Use this URL to cite or link to this record in EThOS: http://ethos.bl.uk/OrderDetails.do?uin=uk.bl.ethos.485726
Title: A Deleuzean interrogation of property and subjectivity.
Author: Moore, Nathan
Awarding Body: Birkbeck (University of London)
Current Institution: Birkbeck (University of London)
Date of Award: 2007
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Abstract:
The work of Gilles Deleuze presents us with problems that are directly relevant to the theorising of property. Deleuze's project is to establish a thought that does not base itself upon essential questions (such as 'what is it?' or 'what is this?') but instead locates thought within the circumstances through which it is capable of being thought. For this reason he is directly concerned with proprietary issues such as grounds, claiming, territory, and subjectivity. This thesis utilises aspects of Deleuze's work in order to think through some of these implications for property theory, meaning how property and the subject can be currently thought of. In so doing, it is critical of attempts to think property as a universal essence, whether as some particular aspect or function (e.g. alienation), or as a self-same mode or order premised upon dialectics and/or the feminine. Rather, it argues that property and subjectivity must be understood in terms of control, meaning the current regime of late or contemporary capitalism. Through this investigation it argues that both property and the subject are effects rather than essences. In such case, property is (paradoxically) the present assertion of what property will be, while the subject is effectively de-actualised and kept in a state of non-determination: a 'whatever' subject. The thesis utilises a number of writers and theorists in pursuing these lines, including David Hume, Jeanne Schroeder, Hegel, Hardt & Negri, Alain Pottage, Nietzsche, Jean Baudrillard, Michel Foucault and Marilyn $trathem, amongst others.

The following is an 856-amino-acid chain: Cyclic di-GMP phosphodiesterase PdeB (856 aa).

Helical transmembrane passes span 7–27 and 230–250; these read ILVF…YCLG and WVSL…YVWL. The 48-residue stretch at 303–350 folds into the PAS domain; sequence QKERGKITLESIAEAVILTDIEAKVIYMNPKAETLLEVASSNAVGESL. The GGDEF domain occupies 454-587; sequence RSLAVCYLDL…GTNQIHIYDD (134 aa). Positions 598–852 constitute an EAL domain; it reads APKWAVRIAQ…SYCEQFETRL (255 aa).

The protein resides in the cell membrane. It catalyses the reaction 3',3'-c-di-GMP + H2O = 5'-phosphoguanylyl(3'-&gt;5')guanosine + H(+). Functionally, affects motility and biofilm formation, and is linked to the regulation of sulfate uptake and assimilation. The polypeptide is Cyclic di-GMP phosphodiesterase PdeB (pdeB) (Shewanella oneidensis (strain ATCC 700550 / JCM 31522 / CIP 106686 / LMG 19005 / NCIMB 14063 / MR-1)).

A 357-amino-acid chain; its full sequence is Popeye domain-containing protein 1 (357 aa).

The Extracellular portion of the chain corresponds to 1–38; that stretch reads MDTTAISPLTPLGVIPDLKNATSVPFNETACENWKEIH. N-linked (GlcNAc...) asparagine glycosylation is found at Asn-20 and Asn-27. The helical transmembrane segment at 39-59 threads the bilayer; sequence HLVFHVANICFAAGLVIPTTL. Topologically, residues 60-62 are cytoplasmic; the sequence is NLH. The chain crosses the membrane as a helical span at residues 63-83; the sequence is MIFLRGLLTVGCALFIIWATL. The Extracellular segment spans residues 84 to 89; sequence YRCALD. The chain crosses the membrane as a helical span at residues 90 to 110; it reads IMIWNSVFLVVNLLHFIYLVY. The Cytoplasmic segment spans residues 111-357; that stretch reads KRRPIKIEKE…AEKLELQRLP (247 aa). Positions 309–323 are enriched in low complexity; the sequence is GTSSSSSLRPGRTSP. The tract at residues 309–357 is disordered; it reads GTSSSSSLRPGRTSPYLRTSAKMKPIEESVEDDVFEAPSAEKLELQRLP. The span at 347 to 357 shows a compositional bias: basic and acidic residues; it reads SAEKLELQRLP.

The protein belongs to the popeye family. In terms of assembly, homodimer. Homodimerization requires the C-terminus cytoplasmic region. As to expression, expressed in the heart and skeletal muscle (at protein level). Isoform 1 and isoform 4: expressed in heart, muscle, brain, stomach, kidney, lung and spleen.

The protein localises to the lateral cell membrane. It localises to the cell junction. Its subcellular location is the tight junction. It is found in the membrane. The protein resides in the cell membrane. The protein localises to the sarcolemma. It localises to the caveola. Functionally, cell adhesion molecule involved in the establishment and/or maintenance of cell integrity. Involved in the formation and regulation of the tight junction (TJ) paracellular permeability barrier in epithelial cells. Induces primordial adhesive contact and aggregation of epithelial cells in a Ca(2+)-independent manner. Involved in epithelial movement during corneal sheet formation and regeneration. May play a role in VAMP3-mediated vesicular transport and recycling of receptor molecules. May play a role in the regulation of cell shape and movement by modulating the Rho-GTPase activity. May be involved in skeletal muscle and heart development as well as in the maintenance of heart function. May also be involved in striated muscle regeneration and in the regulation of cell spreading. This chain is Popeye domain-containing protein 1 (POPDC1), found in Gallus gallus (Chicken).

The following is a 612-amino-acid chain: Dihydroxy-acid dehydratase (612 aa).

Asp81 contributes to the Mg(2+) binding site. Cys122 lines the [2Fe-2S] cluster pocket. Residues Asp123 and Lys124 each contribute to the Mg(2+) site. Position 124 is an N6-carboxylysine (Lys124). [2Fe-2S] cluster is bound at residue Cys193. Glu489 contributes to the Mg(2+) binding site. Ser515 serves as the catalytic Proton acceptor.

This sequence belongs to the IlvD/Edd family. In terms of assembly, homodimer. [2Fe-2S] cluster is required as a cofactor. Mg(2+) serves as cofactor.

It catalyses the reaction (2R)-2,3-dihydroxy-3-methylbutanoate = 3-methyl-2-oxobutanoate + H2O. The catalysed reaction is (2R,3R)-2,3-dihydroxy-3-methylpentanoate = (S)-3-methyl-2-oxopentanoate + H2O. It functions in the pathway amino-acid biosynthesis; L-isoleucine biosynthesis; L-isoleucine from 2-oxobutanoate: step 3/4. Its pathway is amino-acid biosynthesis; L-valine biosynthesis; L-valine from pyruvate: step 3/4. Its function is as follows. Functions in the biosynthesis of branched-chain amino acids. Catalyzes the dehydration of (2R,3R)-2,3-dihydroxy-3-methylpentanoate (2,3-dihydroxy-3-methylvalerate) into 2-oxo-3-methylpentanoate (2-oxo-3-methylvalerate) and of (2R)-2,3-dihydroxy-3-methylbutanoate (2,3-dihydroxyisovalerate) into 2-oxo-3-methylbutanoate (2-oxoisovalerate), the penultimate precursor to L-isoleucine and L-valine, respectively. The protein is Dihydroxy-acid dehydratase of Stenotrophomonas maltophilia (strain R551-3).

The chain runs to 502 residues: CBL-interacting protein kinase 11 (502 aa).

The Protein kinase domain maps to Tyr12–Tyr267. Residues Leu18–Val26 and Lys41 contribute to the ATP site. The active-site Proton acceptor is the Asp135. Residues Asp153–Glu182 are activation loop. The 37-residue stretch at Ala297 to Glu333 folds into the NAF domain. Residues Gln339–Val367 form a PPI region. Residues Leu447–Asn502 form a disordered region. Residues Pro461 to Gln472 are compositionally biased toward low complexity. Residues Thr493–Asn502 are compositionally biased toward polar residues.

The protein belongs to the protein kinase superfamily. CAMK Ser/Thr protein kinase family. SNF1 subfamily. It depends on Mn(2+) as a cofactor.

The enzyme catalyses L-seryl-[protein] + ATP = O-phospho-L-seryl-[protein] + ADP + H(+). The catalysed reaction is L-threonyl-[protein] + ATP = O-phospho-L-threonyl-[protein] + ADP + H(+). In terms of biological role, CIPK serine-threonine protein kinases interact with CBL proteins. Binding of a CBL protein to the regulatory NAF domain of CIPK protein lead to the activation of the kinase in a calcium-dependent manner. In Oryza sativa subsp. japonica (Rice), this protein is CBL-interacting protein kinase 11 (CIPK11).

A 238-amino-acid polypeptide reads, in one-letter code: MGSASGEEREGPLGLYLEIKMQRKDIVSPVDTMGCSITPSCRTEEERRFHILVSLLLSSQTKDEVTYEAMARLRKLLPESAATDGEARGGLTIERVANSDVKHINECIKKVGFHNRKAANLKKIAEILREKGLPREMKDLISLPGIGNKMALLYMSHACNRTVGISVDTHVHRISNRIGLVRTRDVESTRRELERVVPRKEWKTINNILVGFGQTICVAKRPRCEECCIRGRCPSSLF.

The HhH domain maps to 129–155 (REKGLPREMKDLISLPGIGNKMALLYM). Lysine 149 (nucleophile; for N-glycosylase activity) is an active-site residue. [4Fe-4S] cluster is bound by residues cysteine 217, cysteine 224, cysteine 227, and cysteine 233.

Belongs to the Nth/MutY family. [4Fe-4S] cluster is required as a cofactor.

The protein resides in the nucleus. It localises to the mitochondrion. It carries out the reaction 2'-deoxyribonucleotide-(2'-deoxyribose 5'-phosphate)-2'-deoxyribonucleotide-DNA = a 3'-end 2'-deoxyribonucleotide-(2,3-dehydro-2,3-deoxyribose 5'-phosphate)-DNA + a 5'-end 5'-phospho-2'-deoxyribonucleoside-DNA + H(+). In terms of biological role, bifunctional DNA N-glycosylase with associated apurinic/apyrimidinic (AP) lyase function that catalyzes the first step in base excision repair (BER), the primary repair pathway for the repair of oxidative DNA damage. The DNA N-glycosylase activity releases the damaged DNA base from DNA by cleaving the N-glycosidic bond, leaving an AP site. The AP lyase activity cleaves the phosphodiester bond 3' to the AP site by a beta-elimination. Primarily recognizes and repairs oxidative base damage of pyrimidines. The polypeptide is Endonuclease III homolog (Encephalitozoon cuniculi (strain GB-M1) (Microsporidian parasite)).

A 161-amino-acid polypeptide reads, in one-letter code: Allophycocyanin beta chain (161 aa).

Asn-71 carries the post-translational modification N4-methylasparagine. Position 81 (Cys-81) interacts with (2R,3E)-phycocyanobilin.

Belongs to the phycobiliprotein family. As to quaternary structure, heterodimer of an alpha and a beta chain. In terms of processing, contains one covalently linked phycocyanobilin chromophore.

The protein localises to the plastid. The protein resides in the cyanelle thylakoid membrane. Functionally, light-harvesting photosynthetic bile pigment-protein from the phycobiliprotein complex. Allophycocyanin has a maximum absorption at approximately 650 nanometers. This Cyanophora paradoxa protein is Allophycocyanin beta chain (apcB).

Supervisor: Not available Sponsor: Not available
Qualification Name: Thesis (Ph.D.) Qualification Level: Doctoral
EThOS ID: uk.bl.ethos.485726  DOI: Not available
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